In her fifth chapter, White explores virtual places and spectators' "productively articulated visual experiences and viewing positions" while also taking into account "the ways that spectators are acted upon, produced by varied settings, regulated, and sometimes even rendered passive" (116). Drawing on theorists from Barthes and Foucault to Hartsock and Minh-ha, White interrogates the meaning and enactment of "authorship" in virtual places, illustrating connections between avatars and fragmented selves as well as the role of avatar artists in these online places. White brings the work of Benjamin on mechanical reproduction into conversation with avatar artists who primarily draw from already-extant digital imagery and mark their productions as "original."
In her chapter "This is Not Photography, This is Not a Cohesive View," White discusses the nature of computer-facilitated imaging, noting that spectators are encouraged "to view realistically rendered web site images as if they were photographs, a trace of the real, or a doorway to the natural world" despite the "deeply constructed aspects" (147) of such images. White's investigation of how such imagery addresses and positions the spectator draws upon the works of digital artists Carol Selter, Susan Silton, and Ken Gonzales-Day, whose art functions as "deliberate acts against the wholeness of the represented subject" (173). In this way, White argues, such art renders visible the subject-positions of Internet spectators.
Whether one's interest lay in visual methodologies and Internet spectatorship or elsewhere, White's afterword, "The Flat and the Fold: A Consideration of Embodied Spectatorship," is a theoretical goldmine that specifically addresses the body. Thorough and well-constructed, White's argument attempts "to uncover the desires, visions and disparate cultural forces at work on the body" (180). Using Delueze's concept of the fold, White explores the relationship of cyberpunk fiction with its consistent desire to leave the body behind. White then applies the concept of the fold to (often male) high-use computer users, such as industry employees and programmers, and their concern with their bodies as fleshy, soft, and feminized.
This case study offers a rich discussion of gendered bodies in relation to technology, addressing the lived bodies of such Internet users, their physical experiences and the attendant repercussions on identity. As White concludes, the "narratives about Internet and computer use, which indicate that they empower individuals and free them from unpleasant material conditions, are contradicted by the ways that some workers must engage" (194). White's afterword calls on scholars to address the Internet and its various technological configurations in a way that engages with the "so-called mindbody, identities that emerge from complex technological systems and computer facilitated interactions while interrogating rather than accepting the narratives that accompany such positions" (197). White's call to adopt the fold as a critical model for further research is one that should not be taken lightly; as she demonstrates, it offers a gap in existing understanding of the Internet and other communication technologies for critical and fruitful scholarly engagement.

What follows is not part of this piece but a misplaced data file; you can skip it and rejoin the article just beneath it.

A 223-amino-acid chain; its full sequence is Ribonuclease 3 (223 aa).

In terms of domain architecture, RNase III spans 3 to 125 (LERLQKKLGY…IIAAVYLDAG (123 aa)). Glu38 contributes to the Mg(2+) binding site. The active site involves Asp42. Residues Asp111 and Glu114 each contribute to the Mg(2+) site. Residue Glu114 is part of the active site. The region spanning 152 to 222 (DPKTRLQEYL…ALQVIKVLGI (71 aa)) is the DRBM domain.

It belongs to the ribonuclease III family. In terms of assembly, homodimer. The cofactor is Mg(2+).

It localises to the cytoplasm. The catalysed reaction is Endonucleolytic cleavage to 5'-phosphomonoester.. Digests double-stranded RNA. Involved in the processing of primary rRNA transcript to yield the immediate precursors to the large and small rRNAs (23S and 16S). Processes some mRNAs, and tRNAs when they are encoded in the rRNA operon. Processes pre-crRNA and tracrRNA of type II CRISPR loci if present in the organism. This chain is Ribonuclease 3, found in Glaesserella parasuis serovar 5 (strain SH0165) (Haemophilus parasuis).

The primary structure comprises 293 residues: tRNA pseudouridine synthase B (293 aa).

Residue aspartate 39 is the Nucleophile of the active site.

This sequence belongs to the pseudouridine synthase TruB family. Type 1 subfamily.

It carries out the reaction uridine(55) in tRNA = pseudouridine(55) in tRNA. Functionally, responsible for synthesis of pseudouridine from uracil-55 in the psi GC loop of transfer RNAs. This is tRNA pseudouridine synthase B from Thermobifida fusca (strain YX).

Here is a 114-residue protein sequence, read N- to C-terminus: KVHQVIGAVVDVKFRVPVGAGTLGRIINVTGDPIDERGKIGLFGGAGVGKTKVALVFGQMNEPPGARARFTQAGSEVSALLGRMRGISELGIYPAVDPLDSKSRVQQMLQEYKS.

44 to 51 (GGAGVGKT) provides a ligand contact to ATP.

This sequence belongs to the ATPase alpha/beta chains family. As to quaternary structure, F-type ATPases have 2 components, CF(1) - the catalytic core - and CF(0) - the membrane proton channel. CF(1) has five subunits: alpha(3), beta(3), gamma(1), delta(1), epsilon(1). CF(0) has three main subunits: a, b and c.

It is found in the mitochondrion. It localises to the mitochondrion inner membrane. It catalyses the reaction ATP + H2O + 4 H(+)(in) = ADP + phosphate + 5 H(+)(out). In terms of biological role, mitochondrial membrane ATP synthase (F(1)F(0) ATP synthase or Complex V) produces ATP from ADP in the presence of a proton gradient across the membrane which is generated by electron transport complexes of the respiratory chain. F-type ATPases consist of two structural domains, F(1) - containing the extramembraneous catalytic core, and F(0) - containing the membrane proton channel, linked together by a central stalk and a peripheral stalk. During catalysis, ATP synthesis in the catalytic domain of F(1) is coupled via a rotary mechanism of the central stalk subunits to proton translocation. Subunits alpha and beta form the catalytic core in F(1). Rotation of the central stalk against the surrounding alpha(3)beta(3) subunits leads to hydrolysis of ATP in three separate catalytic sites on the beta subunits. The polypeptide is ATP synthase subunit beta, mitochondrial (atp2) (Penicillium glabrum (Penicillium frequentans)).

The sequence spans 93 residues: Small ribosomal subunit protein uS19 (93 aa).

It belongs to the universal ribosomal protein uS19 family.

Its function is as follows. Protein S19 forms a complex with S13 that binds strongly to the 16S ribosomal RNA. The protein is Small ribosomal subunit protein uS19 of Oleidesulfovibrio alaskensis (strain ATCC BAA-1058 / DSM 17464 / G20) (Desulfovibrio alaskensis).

Paterson, N. (1998). Cyberfeminism. Available online at http://internetfrauen.w4w.net/archiv/cyberfem.txt.
Waskul, D. (2005). Ekstasis and the Internet: Liminality and computer-mediated communication. New Media & Society, Vol. 7 (1), p. 47-63.
Jessica Brophy is an interdisciplinary PhD student at the University of Maine in Communication and Gender Studies. Her primary research focus is cybertheory, particularly that of Donna Haraway, Elizabeth Grosz and N. Katherine Hayles, though her academic interests run the gamut from progressive comedy to nissology. Her sporadic attempts at blogging can be found here. <firstname.lastname@example.org>